Our resident make-up artist Kay Montano explains how to get the Strictly Come Dancing star's look

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Clothes and make-up may change over the years, but our basic style references stem from those who inspired us at an early, formative stage. For my 12-year-old self, that was none other than Texan supermodel and rock star wife, Jerry Hall.

As an only child in the Eighties I was left to my own devices to devour copies of Cosmopolitan, and so it was that Jerry Hall became filed in my brain under “a” for awesome. Long before she signed up for Strictly Come Dancing, there was something decadent about her take-it-or-leave-it attitude, something admirable about the way she ensnared men with her impossible tresses and strident model poses. She was the sassy, clubbing, bad-girl auntie I dearly wished I had.

Even though I had short, brown curly hair and looked like Starsky (as in Hutch), Jerry was my inspiration. I was convinced that it was only a matter of time, the correct electrical tools and the right make-up before I too would be hanging out with her at Studio 54, the legendary New York club.

Jerry was also the first woman who really brought home to me the power of make-up. Of course, she was a natural beauty to begin with, but she was also something else: a product of her incredible hair and make-up teams.

There may have been retouching of sorts; but the kind of zealous, manipulated digital modifying that anyone with a laptop and a mouse can use to change a face or a body nowadays simply didn’t exist. What was in the picture was pretty much what was before the camera and exceptional lighting aside, that was down to the make-up artist.

Make-up artists such as Way Bandy and Barbara Daly blended strong pigment with painterly skill, creating an abundance of colourful contours that are forever imprinted in my consciousness. It was all just so perfect.

I would gaze at Jerry’s face, soaking up her spellbinding glamour, divining the work of these masters, and then get to work with my Mary Quant duos in an attempt to perfect that half-moon eye shape of the Eighties, a kind of post-punk, disco take on Hollywood’s Golden Age.

This multi-coloured, heavily contoured look so inextricably associated with that era gave birth to a new concept in make-up: the super-make-up-palette. Brands such as Pupa came in multi-layers of cosmetic possibility; suddenly, you could become a make-up-artist-come-cover-girl in the privacy of your own bedroom. So much more fun that maths homework.

More was more in the Eighties. Full-on foundation, powder, blusher, eye make-up and lips were the norm. It’s a look that is rarely done today. Modern make-up is all about sophisticated, versatile textures and formulations, which make even the brightest of shades very wearable. The Essential Eye Shadow Kit in Palette 5 by Kevyn Aucoin, for example, has a very pretty selection of soft violets and peaches, ideal for experimenting (£44, Spacenk.co.uk ).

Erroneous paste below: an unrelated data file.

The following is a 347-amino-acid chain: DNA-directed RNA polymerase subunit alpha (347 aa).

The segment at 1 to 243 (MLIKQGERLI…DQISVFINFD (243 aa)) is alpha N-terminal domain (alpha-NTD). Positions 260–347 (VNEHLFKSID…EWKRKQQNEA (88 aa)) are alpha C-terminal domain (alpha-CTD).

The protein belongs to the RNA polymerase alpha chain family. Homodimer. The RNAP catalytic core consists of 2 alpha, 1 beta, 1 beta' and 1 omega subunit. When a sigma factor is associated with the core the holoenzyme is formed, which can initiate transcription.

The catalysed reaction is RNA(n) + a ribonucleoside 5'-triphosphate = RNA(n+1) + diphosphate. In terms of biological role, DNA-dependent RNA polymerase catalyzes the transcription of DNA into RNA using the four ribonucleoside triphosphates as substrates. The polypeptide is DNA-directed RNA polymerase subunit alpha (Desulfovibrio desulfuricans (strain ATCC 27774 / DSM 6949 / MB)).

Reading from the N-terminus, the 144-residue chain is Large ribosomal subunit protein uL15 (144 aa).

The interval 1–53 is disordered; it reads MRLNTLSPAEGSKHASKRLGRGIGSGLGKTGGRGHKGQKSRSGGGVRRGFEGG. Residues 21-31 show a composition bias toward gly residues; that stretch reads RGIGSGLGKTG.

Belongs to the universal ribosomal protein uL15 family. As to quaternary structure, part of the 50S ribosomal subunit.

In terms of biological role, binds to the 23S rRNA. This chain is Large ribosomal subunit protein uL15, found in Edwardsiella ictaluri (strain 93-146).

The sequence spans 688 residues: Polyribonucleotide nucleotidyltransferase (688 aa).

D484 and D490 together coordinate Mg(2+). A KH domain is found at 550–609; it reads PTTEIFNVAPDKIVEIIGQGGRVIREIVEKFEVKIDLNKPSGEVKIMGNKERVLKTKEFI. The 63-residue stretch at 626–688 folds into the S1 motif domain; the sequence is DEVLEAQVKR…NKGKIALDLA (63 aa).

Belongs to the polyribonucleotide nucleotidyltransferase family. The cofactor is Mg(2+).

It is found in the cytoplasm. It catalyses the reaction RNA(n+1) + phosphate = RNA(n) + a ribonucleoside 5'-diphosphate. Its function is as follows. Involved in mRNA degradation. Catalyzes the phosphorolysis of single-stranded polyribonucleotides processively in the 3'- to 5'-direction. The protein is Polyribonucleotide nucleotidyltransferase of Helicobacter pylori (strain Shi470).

Contouring (the use of colour to enhance the shape of the face) and blusher have also come a long way since the exaggerated stripes that characterised so many Eighties cheekbones; but bear in mind that good blending relies on good brushes. The new, animal-free brushes by Neal’s Yard Remedies ( Nealsyardremedies.com ) are surprisingly soft, and do the job very well. As to the colour itself, Tom Ford’s contouring cream is the best by far, (Tom Ford Shade and Illuminate, £55, 0870 0342566) with its believable tone and blendability; but alas, it is very pricey. As with all industry faves, however, it won’t be long before the affordable lines follow.

The easy-to-apply, natural finish of cream blush such as Bobbi Brown’s Pot Rouge ((£18, bobbibrown.co.uk ),
meanwhile, is a staple in my kit and is suitable for all ages and most skin types (unless you have very oily skin on the cheek area). Apply with a brush, sponge or fingers.

The unkempt Brooke Shields brows may have been the defining Seventies brow, but Jerry’s were always to die for. Natural and wide, yet subtly arched, rather like Grace Kelly's, another "eyebrow icon" of mine. But go easy on the plucking ladies. Try to avoid an overly neat line as it’s a little hard, and also quite ageing. Clear mascara is a wonderful product that I often use to give a lifting effect to the eyes, and it is useful if your brows are overly thin.

Lastly, Jerry has always had ultra-glossy lips too, and that megawatt smile we see as Anton du Beke glides her around the dancefloor on Strictly is a trademark. In real life heavy lip gloss over lipstick can be a bit impractical, which is why we should all give thanks to the Chanel Rouge Coco Shine lipsticks (£24,  020 7493 3836). Designed for the lip-gloss generation, these modern lip pigments can be applied straight from the case like a lip balm with no fussing around with lipliners to create a perfect line.